QJScience: Frontiers for Young Minds

When you were 12 years old, what did you do in your spare time? Watch TV? Play with your friends? Or did you edit neuroscience papers for a scientific journal?

In 1998, that last option would have been a joke, but now, editing neuroscience papers could become an extracurricular activity for children from eight to 18. A new journal called Frontiers for Young Minds created by Dr. Bob Knight, professor of psychology and neuroscience at the University of California, Berkeley, is a scientific journal edited by kids for kids. Its purpose is to provide a unique opportunity for children to get involved in the scientific community.

Children and young adults apply via email to be an editor for neuroscience papers that are written by scientific researchers. Those chosen are paired with mentors – scientists from a variety of institutions including Western University – who help guide them through the editing process. The young editors bring their opinions on the papers to their mentors. Papers are written at a very basic level, so that even children under the age of 10 are able to read and comprehend them.

To date, the journal has published 15 articles, and it’s scheduled to officially launch in April. Forty seven mentors have committed to the project and 18 young people have been hired as editors.

Dr. Knight says that one of the best parts of having children edit is that they’re brutally honest, a trait often hard to come by in adults. He also says this project is great because it not only gets young children excited about science, but also gets scientists involved in outreach projects.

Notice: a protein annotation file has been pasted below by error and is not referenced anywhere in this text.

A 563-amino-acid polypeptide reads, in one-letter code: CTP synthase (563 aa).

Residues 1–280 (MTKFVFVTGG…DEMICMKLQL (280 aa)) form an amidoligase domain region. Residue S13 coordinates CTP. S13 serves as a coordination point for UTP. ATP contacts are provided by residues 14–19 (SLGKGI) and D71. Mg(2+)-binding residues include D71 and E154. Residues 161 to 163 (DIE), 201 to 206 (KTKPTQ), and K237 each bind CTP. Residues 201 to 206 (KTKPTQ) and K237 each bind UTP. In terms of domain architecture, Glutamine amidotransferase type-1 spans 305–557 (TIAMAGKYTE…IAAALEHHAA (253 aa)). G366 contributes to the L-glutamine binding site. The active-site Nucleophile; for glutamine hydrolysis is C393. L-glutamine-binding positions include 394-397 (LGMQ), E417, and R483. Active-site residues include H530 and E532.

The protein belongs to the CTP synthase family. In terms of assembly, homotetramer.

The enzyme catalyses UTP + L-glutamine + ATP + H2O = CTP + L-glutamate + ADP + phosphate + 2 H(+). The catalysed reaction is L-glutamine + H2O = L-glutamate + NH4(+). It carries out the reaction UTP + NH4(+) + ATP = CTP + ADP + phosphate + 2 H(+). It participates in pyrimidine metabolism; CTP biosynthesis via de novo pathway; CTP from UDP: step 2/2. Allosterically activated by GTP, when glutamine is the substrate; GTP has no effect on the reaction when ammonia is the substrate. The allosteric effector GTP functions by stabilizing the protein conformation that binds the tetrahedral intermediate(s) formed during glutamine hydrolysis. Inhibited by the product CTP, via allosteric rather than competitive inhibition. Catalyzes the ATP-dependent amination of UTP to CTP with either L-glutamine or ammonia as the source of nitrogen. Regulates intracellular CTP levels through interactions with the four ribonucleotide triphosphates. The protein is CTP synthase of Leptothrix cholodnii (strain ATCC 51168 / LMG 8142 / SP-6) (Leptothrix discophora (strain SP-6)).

So far, this project has received strong support from the scientific community and the general public. Science isn’t just needed for university anymore; it’s important for many college and trade programs as well. In fact, it’s been estimated that approximately 70 to 75 per cent of emerging jobs require a background in science, technology, engineering and math. Therefore, having children interested in these subjects will help ensure future employment for them and a promising future for Canada’s economy.

Articles in Frontiers for Young Minds are about a variety of neurological topics, such as the relationship between the brain and sports, as well as how the brain processes concepts such as finance.

One of the most interesting articles published to date, in my opinion, is one concerning popularity on Facebook. When we get a lot of ‘likes’ or ‘comments’ on our Facebook page, part of the brain’s reward system is activated - a brain structure that gives us a feeling of pleasure and satisfaction. It was edited by a 14-year-old Canadian named Caleb.

This initiative seems like an extremely exciting and promising way of getting children involved in the coolest subject of all – science! (Although, admittedly, I might be a little biased.)

Check out Frontiers for Young Minds here: http://kids.frontiersin.org


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